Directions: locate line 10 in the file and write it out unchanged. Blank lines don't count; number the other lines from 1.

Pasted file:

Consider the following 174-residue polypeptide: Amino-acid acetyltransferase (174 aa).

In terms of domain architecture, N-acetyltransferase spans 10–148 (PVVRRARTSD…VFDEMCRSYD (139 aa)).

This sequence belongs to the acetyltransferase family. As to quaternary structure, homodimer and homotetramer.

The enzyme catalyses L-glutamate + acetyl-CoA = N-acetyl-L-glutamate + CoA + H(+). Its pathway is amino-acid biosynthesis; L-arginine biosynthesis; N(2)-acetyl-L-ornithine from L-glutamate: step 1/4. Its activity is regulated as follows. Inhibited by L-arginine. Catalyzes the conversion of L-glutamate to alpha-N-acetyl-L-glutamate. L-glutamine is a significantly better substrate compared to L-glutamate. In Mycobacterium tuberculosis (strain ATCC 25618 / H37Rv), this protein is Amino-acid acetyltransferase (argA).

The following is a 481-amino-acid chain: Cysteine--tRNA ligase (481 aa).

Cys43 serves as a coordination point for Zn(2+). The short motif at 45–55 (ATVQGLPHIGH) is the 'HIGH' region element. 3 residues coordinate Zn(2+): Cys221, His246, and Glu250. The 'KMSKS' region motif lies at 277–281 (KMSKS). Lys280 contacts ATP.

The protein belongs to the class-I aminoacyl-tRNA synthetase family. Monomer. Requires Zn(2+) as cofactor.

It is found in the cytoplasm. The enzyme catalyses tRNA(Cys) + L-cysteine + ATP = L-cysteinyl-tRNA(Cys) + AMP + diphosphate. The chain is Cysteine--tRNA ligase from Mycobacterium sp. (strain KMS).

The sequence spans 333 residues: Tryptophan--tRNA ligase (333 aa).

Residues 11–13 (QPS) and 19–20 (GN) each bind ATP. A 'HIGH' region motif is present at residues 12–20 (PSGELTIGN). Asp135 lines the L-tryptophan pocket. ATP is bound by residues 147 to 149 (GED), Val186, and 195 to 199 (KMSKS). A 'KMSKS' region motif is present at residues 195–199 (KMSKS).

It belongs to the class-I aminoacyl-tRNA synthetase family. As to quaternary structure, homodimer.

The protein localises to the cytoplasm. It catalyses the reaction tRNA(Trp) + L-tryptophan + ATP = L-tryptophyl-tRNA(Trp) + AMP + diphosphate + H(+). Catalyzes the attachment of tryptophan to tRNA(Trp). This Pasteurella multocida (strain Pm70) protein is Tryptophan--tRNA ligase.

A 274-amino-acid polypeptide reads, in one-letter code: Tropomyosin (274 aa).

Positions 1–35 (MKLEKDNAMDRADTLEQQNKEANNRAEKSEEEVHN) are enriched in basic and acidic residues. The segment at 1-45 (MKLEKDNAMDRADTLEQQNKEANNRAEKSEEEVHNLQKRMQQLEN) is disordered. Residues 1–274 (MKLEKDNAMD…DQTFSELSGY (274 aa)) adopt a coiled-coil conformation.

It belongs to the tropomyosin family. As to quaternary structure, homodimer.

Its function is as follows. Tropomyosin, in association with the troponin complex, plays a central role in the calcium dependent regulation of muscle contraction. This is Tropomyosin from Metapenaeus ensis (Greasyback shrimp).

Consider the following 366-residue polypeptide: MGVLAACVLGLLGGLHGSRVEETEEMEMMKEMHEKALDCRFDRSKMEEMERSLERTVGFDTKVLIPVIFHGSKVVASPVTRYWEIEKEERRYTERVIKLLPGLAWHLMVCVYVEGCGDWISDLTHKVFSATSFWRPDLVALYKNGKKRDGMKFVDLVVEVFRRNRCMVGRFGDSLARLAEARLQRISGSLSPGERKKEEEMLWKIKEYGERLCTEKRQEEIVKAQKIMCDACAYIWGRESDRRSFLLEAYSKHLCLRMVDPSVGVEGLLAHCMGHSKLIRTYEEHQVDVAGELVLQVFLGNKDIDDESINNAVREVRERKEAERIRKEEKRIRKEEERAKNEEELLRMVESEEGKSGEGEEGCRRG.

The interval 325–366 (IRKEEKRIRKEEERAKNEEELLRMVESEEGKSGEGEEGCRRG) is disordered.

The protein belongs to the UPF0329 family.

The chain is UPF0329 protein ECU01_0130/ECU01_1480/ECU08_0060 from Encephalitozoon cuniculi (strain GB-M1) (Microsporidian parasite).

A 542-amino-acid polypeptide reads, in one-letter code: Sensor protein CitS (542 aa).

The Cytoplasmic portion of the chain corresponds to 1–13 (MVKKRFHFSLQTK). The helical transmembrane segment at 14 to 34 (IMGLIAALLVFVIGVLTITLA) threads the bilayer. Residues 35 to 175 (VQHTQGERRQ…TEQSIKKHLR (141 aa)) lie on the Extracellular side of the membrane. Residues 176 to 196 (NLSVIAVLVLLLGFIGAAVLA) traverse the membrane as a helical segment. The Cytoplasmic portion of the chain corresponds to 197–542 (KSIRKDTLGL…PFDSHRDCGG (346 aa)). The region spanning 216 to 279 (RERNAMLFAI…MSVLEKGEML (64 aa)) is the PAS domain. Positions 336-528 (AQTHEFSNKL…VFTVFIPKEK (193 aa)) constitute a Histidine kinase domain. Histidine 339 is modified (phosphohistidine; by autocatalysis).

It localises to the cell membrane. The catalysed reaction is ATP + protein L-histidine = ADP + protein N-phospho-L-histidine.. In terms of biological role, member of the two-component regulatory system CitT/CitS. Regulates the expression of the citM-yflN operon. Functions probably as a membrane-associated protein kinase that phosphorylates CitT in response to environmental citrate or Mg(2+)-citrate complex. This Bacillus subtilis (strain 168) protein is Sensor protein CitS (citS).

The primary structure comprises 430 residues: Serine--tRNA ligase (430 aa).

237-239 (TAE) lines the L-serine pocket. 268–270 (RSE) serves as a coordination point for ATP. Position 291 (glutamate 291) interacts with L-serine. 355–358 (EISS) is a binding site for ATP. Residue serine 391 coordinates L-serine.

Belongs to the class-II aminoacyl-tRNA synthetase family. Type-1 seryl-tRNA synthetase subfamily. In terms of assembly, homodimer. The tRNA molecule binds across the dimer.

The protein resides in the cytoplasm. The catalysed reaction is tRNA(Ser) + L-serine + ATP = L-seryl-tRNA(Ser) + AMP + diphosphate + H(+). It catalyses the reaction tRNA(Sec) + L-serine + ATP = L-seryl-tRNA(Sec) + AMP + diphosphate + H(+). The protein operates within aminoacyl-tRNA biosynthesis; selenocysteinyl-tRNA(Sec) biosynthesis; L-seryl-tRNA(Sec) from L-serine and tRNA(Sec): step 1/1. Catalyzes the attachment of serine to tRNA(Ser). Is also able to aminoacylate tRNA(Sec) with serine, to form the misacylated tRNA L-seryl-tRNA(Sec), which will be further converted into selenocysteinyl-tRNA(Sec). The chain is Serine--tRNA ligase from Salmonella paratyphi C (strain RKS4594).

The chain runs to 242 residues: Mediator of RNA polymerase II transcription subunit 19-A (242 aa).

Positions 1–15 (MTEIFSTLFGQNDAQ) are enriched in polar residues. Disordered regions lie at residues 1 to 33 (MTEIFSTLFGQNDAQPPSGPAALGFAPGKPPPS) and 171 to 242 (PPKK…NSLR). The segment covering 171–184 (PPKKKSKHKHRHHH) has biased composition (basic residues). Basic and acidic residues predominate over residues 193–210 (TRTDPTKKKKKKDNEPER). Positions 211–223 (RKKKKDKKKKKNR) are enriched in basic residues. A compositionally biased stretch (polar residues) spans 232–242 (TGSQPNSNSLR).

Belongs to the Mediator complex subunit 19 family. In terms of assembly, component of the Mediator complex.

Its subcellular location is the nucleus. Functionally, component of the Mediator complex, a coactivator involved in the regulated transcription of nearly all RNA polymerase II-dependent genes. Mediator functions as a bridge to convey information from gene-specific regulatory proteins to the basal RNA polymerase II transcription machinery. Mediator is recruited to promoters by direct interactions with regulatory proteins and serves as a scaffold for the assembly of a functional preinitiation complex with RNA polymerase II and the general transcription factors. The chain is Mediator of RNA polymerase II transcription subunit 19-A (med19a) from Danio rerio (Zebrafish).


Residues 11–13 (QPS) and 19–20 (GN) each bind ATP. A 'HIGH' region motif is present at residues 12–20 (PSGELTIGN). Asp135 lines the L-tryptophan pocket. ATP is bound by residues 147 to 149 (GED), Val186, and 195 to 199 (KMSKS). A 'KMSKS' region motif is present at residues 195–199 (KMSKS).